This recently happened to a 13-year-old North Texas girl’s Samsung Galaxy S4. After a heavy day of use, the girl plugged in her phone to charge it for the night while she slept–a habit that many of us do. Instinctively, she fell asleep with the charging phone resting on her pillow–also a familiar habit for most of us. She later awoke to the smell of something burning and discovered that her phone had turned into a melted mess. FOX 4 has the story:
Moral of the story: don’t charge your device beneath bed sheets or any other place that restricts airflow. Otherwise, kablooey. To be fair, Samsung made it clear on page umpteen of their instruction manual not to charge the phone in a place like, say, underneath the covers where airflow is restricted. But how many of us take the time to read the fine print for every gadget that we buy, and is this a reasonable expectation manufacturers have for users when they’re used to carrying and even charging their phones in their cloth carry-on bags and pockets?
It’s likely that you haven’t experienced an incident such as this, but every so often you will come across a story of this nature on the Internet. A reddit user recently posted that their Galaxy S4 fried while charging, and you may remember from just a few years ago hearing about users having their iPhone 4 “pop,” “sizzle,” and catch on fire.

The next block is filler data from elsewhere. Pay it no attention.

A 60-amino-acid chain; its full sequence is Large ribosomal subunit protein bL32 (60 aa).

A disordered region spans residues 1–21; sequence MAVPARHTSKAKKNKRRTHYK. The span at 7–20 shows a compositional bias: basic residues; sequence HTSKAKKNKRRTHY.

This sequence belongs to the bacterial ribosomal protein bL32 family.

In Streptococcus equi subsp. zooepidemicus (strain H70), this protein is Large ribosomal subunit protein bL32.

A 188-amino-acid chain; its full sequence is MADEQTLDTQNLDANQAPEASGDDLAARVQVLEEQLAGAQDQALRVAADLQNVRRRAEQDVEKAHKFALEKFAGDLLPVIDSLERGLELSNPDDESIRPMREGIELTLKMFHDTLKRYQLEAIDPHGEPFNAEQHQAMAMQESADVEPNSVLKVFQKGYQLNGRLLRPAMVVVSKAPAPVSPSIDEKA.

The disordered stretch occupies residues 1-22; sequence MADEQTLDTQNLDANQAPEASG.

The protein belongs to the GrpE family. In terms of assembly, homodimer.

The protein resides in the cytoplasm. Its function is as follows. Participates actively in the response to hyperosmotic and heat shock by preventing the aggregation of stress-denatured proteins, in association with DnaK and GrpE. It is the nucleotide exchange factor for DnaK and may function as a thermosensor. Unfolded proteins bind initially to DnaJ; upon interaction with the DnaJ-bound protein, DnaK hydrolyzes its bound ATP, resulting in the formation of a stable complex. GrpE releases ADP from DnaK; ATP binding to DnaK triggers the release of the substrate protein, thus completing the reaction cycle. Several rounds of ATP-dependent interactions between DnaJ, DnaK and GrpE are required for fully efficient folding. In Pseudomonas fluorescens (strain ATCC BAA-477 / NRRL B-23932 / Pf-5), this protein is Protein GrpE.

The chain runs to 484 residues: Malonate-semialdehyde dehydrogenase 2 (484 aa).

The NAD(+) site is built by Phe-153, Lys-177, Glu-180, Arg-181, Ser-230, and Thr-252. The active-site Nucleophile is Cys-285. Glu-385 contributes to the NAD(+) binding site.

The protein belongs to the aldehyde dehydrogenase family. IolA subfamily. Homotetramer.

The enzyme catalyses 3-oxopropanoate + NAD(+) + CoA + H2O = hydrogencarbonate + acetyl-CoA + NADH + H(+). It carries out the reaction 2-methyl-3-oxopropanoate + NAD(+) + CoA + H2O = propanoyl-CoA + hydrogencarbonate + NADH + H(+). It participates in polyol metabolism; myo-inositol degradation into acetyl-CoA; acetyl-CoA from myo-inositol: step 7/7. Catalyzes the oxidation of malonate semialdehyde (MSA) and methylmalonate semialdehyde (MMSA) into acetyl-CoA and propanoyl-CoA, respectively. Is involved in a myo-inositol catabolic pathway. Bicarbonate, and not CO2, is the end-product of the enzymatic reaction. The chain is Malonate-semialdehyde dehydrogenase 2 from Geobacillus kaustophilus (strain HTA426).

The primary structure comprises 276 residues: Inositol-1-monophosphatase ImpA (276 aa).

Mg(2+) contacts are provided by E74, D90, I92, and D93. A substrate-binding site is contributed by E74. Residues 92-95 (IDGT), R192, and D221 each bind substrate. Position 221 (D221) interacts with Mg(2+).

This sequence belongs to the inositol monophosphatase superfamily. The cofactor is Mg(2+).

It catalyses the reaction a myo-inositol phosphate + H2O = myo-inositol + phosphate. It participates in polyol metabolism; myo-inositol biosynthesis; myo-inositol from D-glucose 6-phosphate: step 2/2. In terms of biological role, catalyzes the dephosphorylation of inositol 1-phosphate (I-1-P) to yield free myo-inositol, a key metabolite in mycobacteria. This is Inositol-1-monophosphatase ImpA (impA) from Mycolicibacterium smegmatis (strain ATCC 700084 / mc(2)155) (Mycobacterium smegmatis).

These problems focus primarily on batteries, but, as reported by ZDNet.com, overheating problems are sure to continue as the performance limits of SSD drives are being pushed. ZDNet.com cites a study by Usenix HotStorage called, Power, Engery and Themal Condisderation in SSD-Based I/O Acceleration, where they “examined high-end SSDs, those with multiple channels, cores and flash chips.” It was discovered that high-performance SSDs exhibit these four characteristics:
- High power. 2-7x the power, 282% higher for reads, up to 18w total.
- High temperatures. 150-210% higher than conventional SSDs, up to 182F.
- Performance throttling. At 180F the many-resource SSD throttles performance by 16%, equivalent to hitting the write cliff.
- Large write penalty. Writes at 64KB and above in aged devices caused the highest temperatures, likely due to extra garbage collection and wear leveling overhead.
Statistically, you have a pretty slim chance of your smartphone exploding in your pocket. However, it’s good to keep risks like these in mind for the sake of both your device’s performance and the safety of teenagers around the world.
Have you noticed your device running a little too hot for comfort? Tell us your hot story in the comments!